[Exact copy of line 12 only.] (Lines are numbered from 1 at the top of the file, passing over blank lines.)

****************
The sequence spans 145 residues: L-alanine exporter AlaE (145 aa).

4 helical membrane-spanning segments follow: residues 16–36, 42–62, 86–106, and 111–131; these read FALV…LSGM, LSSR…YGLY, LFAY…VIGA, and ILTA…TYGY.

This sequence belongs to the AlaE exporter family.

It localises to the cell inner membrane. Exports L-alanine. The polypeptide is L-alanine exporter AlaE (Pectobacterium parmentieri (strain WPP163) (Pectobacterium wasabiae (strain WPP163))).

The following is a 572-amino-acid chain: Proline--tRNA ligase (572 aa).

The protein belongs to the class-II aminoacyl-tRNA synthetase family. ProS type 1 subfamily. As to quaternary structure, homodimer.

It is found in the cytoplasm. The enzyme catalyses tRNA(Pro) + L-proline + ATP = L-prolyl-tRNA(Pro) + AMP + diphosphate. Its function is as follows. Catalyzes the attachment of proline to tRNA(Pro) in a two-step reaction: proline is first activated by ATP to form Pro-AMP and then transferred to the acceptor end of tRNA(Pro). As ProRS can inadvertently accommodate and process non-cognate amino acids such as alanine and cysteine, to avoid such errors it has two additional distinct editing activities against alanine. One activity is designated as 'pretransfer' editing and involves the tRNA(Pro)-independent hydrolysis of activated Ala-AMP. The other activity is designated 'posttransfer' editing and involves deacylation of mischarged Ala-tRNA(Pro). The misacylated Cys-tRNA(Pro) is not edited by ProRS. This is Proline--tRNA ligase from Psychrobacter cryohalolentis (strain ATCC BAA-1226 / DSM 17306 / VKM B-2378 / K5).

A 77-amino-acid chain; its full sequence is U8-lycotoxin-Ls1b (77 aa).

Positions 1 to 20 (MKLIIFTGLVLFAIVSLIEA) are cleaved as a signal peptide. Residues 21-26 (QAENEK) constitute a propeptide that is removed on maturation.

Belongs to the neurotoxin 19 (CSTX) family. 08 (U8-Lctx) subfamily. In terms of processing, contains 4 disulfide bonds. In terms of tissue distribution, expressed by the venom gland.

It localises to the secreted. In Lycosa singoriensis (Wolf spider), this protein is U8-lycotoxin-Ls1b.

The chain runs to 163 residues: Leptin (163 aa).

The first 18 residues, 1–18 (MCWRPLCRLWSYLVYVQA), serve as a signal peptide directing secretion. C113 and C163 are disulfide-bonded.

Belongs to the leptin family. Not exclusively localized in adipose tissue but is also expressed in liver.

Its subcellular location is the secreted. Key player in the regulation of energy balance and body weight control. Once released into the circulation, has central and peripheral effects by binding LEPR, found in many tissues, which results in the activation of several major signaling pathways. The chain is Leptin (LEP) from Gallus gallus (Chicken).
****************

The chain runs to 163 residues: Leptin (163 aa).